The Basics of Tibetan Medicine

The basics of Tibetan medicine involce a holisticapproach that strives to not only treat the symptoms of disease, but to locate and treat the root cause of these symptoms. This root cause often can’t be found in our body, but in our mind. It can be affected by various poisons like anger, pride and ignorance, which in turn cause physical symptoms. Tibetan medicine has found its own way to eliminate the root of disease with meditation and awareness.
The Basics of Tibetan Medicine

Ayurveda, the Indian alternative medicine, has become quite popular in the West. But what not many people know is that just a little bit north in Tibet we can also find an ancient medicine system. One of the basics of Tibetan medicine is to examine the patient holistically. It also groups the body along the four elements earth, water, fire and air. The principle of Tibetan medicine is to find a person’s center and to balance the poisons of the mind.


The Relationship Between Mind and Body

There are two things far removed from our mind. One is the body and the other is death, which are, of course, closely connected. For example, if your body is sick, you take it to a doctor who we assume to understand our own body better than we do and to heal it. But ideally, you, the ones who live inside your own body, should know our bodies best.

A first step for this is meditation, which can bring the mind “home”, so it fills its vessel, the body. 

Therefore, meditation practices begin with breathing and continue with body-sensing to get into the body. Unfortunately, the average person today is unaware of the structure of their own bodies and the location of their organs.

The goal of Tibetan medicine is to reverse this.


mortar basics of tibetan medicine+

Health and the Four Elements in Tibetan Medicine

According to the basics of Tibetan medicine, there are two kinds of health: ultimate and relative. Ultimate health is when we become enlightened, free, cleansed of our poisons. Our mind is freed from all kinds of urges and compulsions. The Buddha succeeded in this kind of enlightenment through in-depth meditation.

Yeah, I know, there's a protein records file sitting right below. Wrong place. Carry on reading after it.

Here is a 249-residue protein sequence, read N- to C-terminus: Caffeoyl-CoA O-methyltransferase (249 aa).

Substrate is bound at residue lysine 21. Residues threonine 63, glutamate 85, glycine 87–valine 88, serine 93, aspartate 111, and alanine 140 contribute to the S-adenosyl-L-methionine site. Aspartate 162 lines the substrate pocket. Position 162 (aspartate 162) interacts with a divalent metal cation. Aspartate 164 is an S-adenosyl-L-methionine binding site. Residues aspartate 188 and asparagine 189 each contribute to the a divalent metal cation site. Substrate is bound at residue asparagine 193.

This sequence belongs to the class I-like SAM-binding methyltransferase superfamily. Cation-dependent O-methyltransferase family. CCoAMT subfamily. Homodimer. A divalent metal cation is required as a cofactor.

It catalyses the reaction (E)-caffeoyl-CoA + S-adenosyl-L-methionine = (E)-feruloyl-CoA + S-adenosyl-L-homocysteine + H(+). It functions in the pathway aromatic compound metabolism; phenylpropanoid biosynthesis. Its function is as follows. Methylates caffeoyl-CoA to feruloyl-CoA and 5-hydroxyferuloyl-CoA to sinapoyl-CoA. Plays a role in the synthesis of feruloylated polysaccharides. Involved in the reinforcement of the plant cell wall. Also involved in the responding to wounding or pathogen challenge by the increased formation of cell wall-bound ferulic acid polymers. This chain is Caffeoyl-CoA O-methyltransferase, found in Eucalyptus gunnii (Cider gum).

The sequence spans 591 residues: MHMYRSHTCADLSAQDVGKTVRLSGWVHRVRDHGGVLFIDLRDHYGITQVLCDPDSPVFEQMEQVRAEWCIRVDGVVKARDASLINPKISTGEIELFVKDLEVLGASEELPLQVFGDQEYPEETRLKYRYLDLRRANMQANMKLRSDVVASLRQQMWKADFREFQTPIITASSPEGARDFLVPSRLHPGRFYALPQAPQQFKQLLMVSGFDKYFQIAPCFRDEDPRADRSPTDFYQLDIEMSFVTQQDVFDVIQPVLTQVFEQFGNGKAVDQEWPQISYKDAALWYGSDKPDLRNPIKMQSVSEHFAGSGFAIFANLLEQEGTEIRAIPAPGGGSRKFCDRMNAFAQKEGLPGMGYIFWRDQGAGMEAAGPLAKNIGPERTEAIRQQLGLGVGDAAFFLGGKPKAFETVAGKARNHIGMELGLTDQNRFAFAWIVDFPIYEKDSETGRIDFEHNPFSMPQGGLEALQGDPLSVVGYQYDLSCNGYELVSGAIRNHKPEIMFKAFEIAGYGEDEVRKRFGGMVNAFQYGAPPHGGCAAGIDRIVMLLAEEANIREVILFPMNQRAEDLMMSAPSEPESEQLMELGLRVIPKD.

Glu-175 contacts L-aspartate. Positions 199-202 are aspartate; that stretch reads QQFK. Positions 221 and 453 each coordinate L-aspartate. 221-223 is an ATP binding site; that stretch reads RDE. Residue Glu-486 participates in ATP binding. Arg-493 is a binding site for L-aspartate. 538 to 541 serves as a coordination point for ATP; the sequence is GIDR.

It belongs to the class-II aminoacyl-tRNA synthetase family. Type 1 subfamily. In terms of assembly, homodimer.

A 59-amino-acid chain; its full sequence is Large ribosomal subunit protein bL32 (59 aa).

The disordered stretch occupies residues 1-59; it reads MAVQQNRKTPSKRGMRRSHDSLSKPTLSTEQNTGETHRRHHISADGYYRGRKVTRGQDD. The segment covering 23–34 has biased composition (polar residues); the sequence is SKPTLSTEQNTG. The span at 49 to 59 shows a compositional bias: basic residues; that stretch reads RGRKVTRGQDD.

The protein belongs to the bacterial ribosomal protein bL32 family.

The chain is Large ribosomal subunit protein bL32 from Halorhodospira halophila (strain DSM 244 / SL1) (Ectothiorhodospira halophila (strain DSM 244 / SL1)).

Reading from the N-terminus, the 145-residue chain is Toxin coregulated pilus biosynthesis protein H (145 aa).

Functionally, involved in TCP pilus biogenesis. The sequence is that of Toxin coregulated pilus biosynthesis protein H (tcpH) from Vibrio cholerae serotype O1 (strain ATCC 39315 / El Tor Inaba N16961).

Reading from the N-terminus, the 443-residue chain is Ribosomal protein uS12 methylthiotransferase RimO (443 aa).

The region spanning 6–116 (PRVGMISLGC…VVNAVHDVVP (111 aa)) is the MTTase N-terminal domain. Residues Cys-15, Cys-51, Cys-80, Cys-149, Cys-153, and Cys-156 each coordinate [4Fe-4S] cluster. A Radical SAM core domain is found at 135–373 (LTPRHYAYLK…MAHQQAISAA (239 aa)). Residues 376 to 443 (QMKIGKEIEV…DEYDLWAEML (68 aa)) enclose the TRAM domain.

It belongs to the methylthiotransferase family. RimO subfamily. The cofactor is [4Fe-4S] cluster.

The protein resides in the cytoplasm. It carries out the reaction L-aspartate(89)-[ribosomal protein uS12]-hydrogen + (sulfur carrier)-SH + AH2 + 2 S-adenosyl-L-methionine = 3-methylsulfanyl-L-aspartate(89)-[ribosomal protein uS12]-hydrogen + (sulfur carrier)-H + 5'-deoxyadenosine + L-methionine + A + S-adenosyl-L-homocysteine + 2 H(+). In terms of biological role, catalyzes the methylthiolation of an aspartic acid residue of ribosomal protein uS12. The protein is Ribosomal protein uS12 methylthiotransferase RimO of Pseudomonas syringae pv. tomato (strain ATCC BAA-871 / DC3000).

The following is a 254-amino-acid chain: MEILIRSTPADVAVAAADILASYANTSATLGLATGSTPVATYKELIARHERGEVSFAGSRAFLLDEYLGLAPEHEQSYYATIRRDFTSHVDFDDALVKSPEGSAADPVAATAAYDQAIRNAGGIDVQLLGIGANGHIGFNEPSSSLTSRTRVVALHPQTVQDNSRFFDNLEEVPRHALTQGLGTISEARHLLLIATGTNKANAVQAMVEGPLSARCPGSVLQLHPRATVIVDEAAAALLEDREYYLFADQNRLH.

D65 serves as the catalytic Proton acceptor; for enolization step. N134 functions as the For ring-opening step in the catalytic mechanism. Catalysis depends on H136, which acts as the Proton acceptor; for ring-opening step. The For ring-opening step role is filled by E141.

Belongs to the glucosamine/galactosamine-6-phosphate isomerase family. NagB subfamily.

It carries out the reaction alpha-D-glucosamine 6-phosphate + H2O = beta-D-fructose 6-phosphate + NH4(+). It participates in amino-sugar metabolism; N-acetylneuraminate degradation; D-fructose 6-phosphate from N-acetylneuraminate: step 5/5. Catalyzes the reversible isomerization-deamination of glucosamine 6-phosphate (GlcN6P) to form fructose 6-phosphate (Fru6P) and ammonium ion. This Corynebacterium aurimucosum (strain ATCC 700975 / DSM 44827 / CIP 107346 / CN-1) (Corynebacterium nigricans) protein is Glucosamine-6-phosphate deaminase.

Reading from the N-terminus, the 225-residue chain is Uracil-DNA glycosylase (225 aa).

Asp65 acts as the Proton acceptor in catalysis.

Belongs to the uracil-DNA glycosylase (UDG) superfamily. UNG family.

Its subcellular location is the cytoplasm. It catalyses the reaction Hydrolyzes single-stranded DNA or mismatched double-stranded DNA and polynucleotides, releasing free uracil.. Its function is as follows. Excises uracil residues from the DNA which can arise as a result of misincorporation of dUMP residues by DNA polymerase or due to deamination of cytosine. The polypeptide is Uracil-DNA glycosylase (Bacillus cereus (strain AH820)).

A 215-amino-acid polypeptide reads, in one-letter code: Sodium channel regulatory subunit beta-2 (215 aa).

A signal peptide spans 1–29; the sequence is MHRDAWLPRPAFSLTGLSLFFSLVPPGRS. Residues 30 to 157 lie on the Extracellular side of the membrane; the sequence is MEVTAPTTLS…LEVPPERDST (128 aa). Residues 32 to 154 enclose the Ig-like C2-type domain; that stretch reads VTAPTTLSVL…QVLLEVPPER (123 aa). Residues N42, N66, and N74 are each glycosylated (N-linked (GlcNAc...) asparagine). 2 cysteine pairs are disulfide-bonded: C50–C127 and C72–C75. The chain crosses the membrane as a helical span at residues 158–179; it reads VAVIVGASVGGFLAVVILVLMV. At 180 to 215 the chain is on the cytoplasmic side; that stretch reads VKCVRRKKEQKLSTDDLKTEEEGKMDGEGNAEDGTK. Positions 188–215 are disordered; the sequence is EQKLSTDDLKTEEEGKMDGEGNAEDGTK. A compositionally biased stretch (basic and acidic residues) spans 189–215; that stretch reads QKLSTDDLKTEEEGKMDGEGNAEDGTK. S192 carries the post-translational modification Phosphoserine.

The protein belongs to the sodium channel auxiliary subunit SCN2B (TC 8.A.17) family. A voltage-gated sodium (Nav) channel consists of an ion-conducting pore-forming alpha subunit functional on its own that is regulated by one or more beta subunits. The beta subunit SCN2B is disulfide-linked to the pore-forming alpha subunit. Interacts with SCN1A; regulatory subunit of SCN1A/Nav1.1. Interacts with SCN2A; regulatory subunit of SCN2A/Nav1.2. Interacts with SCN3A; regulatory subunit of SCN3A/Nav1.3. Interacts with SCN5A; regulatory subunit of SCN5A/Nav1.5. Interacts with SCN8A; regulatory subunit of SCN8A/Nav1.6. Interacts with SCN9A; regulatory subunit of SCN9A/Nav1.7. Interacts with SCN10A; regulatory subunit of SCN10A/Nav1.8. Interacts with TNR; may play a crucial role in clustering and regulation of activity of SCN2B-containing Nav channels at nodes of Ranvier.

Relative health is about the various poisons that live in us and balancing them. There are physical, emotional and conscious poisons. In this we can strive for a balance between them.

In Tibetan medicine physical toxins can be grouped into four elements and four states.

For example, the dominant element can be determined just from the state of your hand:

  • cold-dry: earth element (anxiety)
  • cold-wet: water element (panic)
  • warm-wet: air element (pride)
  • warm-dry: shift towards fire element (anger)

The first level of Tibetan medicine is the diagnosis of these symptoms and the proportions of the ancestral elements in a person. Cold/warm and dry/wet sensations are mainly observed, and from these it is possible to perceive in which element the disposition is.

But the best medicine does not only treat symptoms, but researches and eliminates the causes of the symptoms. There is a correlation between external and internal elemental manifestations. We distinguish four types of pain according to the four primordial elements: pressure, dull, stinging, and burning pain (earth, water, air, fire).


Different Poisons as the Root of Disease

Tibetan medicine distinguishes between two types of poisons that can affect the mind.

The 5 emotional poisons: anger, pride, jealousy, desire and doubt. They can even lead to death. They hurt, they give birth to karma. They make people small-minded and unbalanced. Signs of tension in the physical body, excessively tense muscles. (Kinesiology is specialized in these symptoms.)

These emotional poisons can cause constant tension in our body and through this tension even restrain the free, deep flow of our breath.